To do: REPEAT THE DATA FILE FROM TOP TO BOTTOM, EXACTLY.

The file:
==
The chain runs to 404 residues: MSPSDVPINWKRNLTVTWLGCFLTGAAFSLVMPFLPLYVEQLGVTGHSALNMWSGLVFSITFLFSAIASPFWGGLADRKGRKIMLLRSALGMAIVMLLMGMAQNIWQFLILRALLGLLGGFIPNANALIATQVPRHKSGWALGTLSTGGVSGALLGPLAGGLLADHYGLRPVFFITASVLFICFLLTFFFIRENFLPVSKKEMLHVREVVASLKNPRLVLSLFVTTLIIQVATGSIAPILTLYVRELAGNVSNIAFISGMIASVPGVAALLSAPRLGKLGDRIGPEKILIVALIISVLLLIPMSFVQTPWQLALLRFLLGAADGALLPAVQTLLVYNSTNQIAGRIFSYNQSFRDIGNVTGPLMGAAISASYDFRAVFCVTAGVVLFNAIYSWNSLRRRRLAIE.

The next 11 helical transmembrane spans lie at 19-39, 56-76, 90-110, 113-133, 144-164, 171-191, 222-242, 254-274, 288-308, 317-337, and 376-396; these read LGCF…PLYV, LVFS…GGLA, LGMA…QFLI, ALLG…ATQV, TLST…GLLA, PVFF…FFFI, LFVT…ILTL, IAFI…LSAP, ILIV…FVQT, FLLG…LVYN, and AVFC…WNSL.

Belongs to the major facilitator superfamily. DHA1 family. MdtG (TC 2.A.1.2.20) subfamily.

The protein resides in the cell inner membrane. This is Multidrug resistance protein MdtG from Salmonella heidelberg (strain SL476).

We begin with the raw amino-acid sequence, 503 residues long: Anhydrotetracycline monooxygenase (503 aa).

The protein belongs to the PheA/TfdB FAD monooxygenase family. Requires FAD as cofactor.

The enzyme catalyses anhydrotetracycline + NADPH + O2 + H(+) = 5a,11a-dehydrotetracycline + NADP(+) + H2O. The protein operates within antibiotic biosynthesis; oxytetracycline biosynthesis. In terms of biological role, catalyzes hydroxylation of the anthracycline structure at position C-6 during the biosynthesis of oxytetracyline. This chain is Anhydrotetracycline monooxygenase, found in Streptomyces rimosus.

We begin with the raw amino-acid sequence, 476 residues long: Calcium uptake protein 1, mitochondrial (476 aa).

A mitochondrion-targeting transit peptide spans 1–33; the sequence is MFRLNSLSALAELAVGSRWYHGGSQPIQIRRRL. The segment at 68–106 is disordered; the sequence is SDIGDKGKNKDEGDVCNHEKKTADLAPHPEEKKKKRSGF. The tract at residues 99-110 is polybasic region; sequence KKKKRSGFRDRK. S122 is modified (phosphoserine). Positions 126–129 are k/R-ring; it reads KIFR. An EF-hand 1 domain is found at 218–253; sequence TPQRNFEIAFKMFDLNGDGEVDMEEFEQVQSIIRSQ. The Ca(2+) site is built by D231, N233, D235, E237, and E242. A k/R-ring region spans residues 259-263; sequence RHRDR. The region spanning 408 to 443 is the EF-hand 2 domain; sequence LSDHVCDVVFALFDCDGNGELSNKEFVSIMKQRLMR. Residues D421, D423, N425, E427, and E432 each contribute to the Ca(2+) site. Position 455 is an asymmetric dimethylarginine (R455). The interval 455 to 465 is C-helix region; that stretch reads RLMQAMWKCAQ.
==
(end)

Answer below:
The chain runs to 404 residues: MSPSDVPINWKRNLTVTWLGCFLTGAAFSLVMPFLPLYVEQLGVTGHSALNMWSGLVFSITFLFSAIASPFWGGLADRKGRKIMLLRSALGMAIVMLLMGMAQNIWQFLILRALLGLLGGFIPNANALIATQVPRHKSGWALGTLSTGGVSGALLGPLAGGLLADHYGLRPVFFITASVLFICFLLTFFFIRENFLPVSKKEMLHVREVVASLKNPRLVLSLFVTTLIIQVATGSIAPILTLYVRELAGNVSNIAFISGMIASVPGVAALLSAPRLGKLGDRIGPEKILIVALIISVLLLIPMSFVQTPWQLALLRFLLGAADGALLPAVQTLLVYNSTNQIAGRIFSYNQSFRDIGNVTGPLMGAAISASYDFRAVFCVTAGVVLFNAIYSWNSLRRRRLAIE.

The next 11 helical transmembrane spans lie at 19-39, 56-76, 90-110, 113-133, 144-164, 171-191, 222-242, 254-274, 288-308, 317-337, and 376-396; these read LGCF…PLYV, LVFS…GGLA, LGMA…QFLI, ALLG…ATQV, TLST…GLLA, PVFF…FFFI, LFVT…ILTL, IAFI…LSAP, ILIV…FVQT, FLLG…LVYN, and AVFC…WNSL.

Belongs to the major facilitator superfamily. DHA1 family. MdtG (TC 2.A.1.2.20) subfamily.

The protein resides in the cell inner membrane. This is Multidrug resistance protein MdtG from Salmonella heidelberg (strain SL476).

We begin with the raw amino-acid sequence, 503 residues long: Anhydrotetracycline monooxygenase (503 aa).

The protein belongs to the PheA/TfdB FAD monooxygenase family. Requires FAD as cofactor.

The enzyme catalyses anhydrotetracycline + NADPH + O2 + H(+) = 5a,11a-dehydrotetracycline + NADP(+) + H2O. The protein operates within antibiotic biosynthesis; oxytetracycline biosynthesis. In terms of biological role, catalyzes hydroxylation of the anthracycline structure at position C-6 during the biosynthesis of oxytetracyline. This chain is Anhydrotetracycline monooxygenase, found in Streptomyces rimosus.

We begin with the raw amino-acid sequence, 476 residues long: Calcium uptake protein 1, mitochondrial (476 aa).

A mitochondrion-targeting transit peptide spans 1–33; the sequence is MFRLNSLSALAELAVGSRWYHGGSQPIQIRRRL. The segment at 68–106 is disordered; the sequence is SDIGDKGKNKDEGDVCNHEKKTADLAPHPEEKKKKRSGF. The tract at residues 99-110 is polybasic region; sequence KKKKRSGFRDRK. S122 is modified (phosphoserine). Positions 126–129 are k/R-ring; it reads KIFR. An EF-hand 1 domain is found at 218–253; sequence TPQRNFEIAFKMFDLNGDGEVDMEEFEQVQSIIRSQ. The Ca(2+) site is built by D231, N233, D235, E237, and E242. A k/R-ring region spans residues 259-263; sequence RHRDR. The region spanning 408 to 443 is the EF-hand 2 domain; sequence LSDHVCDVVFALFDCDGNGELSNKEFVSIMKQRLMR. Residues D421, D423, N425, E427, and E432 each contribute to the Ca(2+) site. Position 455 is an asymmetric dimethylarginine (R455). The interval 455 to 465 is C-helix region; that stretch reads RLMQAMWKCAQ.